Oculus CTO John Carmack and Vice President of Facebook Reality Labs Andrew Bosworth talked on Twitter's audio chat platform, Spaces, about reducing every VR headset's biggest hurdle: motion sickness.
According to Carmack (via Upload VR), the solution to reduce motion sickness in VR games played on the Oculus Quest 2 would require a system-level approach that is aware of depth in a user's field of view.
- PSVR 2: Rumors, release date, price, specs, and what we want
- The best cheap laptop deals of April 2021
- The best VR-ready laptops in 2021
Currently, VR games apply vignettes in the field of view in order to reduce motion sickness.
However, as Carmack states, one of the biggest problems is the nausea users feel when something is moving within their eyesight. This can throw off their spatial orientation (or vestibular system) if it's inconsistent with what they're doing.
"What we need to do is look at the depth of things relative to your view," Carmack says. "How much it’s moving incorrectly relative to the inertial stuff and only fade out things proportional to that relationship." He went on to say that Oculus could do something that would work across the VR platform.
Implementing a system-level approach to reduce motion sickness on all VR games coming to Oculus would be a major advantage for developers, as they wouldn't have to take extra steps to figure out how to reduce motion sickness.
Of course, it would be great for VR gamers too. With a uniform system implemented into every game, users could quickly get used to how it works for all titles instead of having to familiarise themselves with different systems in each game.
Having a solution to fix motion sickness in VR would be a major win for newcomers and experienced users alike, but Carmack claims the system would take around two years to complete. Developers would also have to agree to use and work with the system in their games. While it's more of a long-term plan for Oculus, Carmack believes it has "real potential."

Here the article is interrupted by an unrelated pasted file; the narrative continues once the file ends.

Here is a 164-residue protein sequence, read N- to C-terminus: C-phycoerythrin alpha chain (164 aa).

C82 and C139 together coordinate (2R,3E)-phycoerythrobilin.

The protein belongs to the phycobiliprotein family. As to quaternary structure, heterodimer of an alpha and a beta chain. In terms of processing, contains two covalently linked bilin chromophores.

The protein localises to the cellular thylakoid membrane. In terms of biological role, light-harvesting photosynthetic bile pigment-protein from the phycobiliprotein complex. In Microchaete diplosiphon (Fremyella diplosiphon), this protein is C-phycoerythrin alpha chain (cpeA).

Feeling woozy isn't all that uncommon, but sometimes it's due to horrific gore in VR games such as Wraith: The Oblivion - Afterlife, which one of us even puked from playing it.
While we may have to wait much longer for Oculus to work on the VR motion sickness problem, you won't have to wait any longer for a native 120Hz on the Quest 2.
Stay in the know with Laptop Mag
Get our in-depth reviews, helpful tips, great deals, and the biggest news stories delivered to your inbox.
Darragh Murphy is fascinated by all things bizarre, which usually leads to assorted coverage varying from washing machines designed for AirPods to the mischievous world of cyberattacks. Whether it's connecting Scar from The Lion King to two-factor authentication or turning his love for gadgets into a fabricated rap battle from 8 Mile, he believes there’s always a quirky spin to be made. With a Master’s degree in Magazine Journalism from The University of Sheffield, along with short stints at Kerrang! and Exposed Magazine, Darragh started his career writing about the tech industry at Time Out Dubai and ShortList Dubai, covering everything from the latest iPhone models and Huawei laptops to massive Esports events in the Middle East. Now, he can be found proudly diving into gaming, gadgets, and letting readers know the joys of docking stations for Laptop Mag.